Common variations in four genes related to brain inflammation or cells’ response to damage from oxidation may contribute to the problems with memory, learning, and other cognitive functions seen in children treated for acute lymphoblastic leukemia (ALL), according to a new study.
The study results suggest that genomic screening for long-term risk of treatment-related effects on memory, attention, and learning in patients treated for ALL, as well as potential interventions, may be possible. The data, led by researchers from Boston Children’s Hospital, The Children’s Hospital at Montefiore, and Dana-Farber/Boston Children’s Cancer and Blood Disorders Center in Massachusetts, was presented at the 56th annual meeting of the American Society of Hematology in San Francisco, California.
“Our goal is to be able to identify who is at risk for cognitive late effects and provide neuroprotective interventions,” said study senior author Deborah Waber, PhD, senior associate in psychiatry and director of the Learning Disabilities Program in Boston Children’s Department of Neurology, who has spent 30 years studying the relationship between cognitive decline and ALL therapy, including cranial radiation and/or chemotherapy to the central nervous system.
“This retrospective analysis tells us that going forward we may wish to examine children’s genotypes at baseline and conduct prospective research to learn why these specific gene variants may increase risk of toxicity.”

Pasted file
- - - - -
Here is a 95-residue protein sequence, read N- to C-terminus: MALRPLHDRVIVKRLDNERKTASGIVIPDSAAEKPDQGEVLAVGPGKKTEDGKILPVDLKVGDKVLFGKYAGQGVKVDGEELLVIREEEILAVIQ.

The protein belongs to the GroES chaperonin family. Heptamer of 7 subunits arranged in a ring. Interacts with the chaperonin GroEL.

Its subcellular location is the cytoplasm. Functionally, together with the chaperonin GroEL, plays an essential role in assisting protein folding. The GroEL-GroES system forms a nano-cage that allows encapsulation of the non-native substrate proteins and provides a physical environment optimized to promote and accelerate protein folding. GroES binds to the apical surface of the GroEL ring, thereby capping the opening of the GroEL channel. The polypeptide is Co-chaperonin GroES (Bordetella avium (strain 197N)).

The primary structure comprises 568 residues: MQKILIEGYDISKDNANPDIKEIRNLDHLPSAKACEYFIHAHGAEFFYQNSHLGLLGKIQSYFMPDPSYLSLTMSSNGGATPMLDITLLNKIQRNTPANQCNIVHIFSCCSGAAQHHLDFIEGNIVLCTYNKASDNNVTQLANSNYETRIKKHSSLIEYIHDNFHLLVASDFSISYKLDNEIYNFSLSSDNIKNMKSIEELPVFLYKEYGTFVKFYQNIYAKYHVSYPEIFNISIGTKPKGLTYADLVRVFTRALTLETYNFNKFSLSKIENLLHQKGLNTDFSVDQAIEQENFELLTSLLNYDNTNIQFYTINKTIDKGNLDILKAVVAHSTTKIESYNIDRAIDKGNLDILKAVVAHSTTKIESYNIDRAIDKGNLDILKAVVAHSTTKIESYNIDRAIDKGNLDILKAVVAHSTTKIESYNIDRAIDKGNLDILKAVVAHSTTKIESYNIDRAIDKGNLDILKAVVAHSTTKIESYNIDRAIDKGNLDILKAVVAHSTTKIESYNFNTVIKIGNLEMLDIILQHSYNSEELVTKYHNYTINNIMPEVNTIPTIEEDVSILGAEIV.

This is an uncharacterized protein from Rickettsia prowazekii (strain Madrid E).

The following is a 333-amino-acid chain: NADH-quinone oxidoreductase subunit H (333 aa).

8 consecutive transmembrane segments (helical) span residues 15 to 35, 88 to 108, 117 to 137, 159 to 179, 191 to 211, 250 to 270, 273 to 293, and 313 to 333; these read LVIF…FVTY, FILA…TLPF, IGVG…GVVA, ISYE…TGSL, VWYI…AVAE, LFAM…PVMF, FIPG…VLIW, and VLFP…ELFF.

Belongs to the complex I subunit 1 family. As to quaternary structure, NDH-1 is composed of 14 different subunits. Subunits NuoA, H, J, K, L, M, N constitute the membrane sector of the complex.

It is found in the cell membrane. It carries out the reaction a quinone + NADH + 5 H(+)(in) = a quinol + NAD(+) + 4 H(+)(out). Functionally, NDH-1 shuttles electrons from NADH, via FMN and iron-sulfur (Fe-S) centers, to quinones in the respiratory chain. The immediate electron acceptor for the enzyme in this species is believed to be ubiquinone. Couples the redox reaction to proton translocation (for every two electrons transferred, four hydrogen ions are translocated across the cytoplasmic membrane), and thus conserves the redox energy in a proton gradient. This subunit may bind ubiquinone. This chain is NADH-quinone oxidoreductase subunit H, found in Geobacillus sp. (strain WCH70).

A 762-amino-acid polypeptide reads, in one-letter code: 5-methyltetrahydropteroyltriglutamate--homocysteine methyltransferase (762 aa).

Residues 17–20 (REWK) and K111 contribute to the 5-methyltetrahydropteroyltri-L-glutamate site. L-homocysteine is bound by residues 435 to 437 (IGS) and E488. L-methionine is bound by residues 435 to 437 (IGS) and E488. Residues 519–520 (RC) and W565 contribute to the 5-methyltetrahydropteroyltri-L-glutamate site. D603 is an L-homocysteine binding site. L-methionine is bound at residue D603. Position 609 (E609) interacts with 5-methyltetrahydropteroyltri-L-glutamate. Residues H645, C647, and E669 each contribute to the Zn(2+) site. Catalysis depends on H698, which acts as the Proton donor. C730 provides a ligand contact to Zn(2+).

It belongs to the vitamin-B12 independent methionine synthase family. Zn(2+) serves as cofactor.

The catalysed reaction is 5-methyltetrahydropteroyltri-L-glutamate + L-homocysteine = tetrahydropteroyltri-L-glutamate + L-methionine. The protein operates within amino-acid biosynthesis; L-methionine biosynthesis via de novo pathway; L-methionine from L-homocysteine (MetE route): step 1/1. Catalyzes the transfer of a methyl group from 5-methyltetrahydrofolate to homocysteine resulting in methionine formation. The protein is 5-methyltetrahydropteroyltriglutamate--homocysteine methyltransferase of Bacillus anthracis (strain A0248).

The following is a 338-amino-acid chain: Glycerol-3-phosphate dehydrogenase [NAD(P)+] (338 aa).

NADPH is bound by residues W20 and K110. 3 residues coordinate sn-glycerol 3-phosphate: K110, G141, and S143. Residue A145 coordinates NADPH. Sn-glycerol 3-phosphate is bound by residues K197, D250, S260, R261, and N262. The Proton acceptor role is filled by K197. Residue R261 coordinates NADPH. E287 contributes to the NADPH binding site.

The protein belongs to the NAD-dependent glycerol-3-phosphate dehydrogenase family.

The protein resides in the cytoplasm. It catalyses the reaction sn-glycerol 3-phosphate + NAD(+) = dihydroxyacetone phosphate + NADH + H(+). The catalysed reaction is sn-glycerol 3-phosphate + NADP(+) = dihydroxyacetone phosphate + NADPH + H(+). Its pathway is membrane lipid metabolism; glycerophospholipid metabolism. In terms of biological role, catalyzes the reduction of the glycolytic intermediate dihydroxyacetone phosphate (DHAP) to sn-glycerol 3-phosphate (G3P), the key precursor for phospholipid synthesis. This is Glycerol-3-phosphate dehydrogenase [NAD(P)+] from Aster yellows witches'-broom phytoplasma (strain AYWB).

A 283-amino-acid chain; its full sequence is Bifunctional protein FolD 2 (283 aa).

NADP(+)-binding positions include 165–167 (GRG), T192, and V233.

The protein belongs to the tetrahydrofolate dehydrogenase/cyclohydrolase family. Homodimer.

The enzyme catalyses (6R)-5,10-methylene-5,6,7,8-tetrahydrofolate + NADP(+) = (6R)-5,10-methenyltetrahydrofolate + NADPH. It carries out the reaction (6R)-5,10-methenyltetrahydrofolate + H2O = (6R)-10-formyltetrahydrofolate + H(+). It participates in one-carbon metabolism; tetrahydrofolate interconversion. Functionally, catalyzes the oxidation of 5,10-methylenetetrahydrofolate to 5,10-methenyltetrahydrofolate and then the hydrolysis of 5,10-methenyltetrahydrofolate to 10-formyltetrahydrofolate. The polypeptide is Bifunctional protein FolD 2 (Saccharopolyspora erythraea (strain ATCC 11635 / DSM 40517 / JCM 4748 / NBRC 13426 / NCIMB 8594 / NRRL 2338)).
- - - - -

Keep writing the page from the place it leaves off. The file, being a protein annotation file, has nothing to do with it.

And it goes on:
ALL is the most common childhood cancer, with survival rates of approximately 90%. Patients with ALL receive chemotherapy to the central nervous system, and some undergo cranial radiation, to eliminate cancer cells that can lurk in the brain and increase their risk of relapse. ALL survivors often experience persisting problems with attention, memory, and learning, which have been documented by neurocognitive studies conducted in the years after completion of curative treatment.
“The more we look, the more we find that many survivors experience changes in how they think,” said study lead author Peter Cole, MD. The variability in these changes, he added, raises an interesting question: If all patients with ALL undergo the same treatment, why do some of them experience memory or cognitive deficits, but not all of them?
To determine whether inherited genetic variations might have roles to play, the research team gathered stored blood samples and cognitive function test data (eg, IQ, memory, attention span, hyperactivity behaviors) on 350 ALL survivors treated at eight centers in the United States and Canada. All of the survivors had been treated on one of two consecutive Dana-Farber Cancer Institute ALL Consortium therapy protocols.
The researchers then examined each survivor’s genome for common variants in 28 genes involved in drug metabolism or cellular damage responses, and then compared the results against the cognitive data.
“We limited ourselves to variants that are present in at least 10% of the population, deciding that we were interested in explaining what could be happening in most patients,” Cole said.
After controlling for factors such as age at diagnosis, sex, socioeconomic status, and whether the child underwent radiation to the brain, the research team found that variants in four genes—NOS3, SLCO2A1, HFE and COMT—were significantly associated with neurocognitive effects. All four are members of pathways that regulate inflammation in the brain or protect cells from oxidative stress, a form of cellular damage caused by chemotherapy.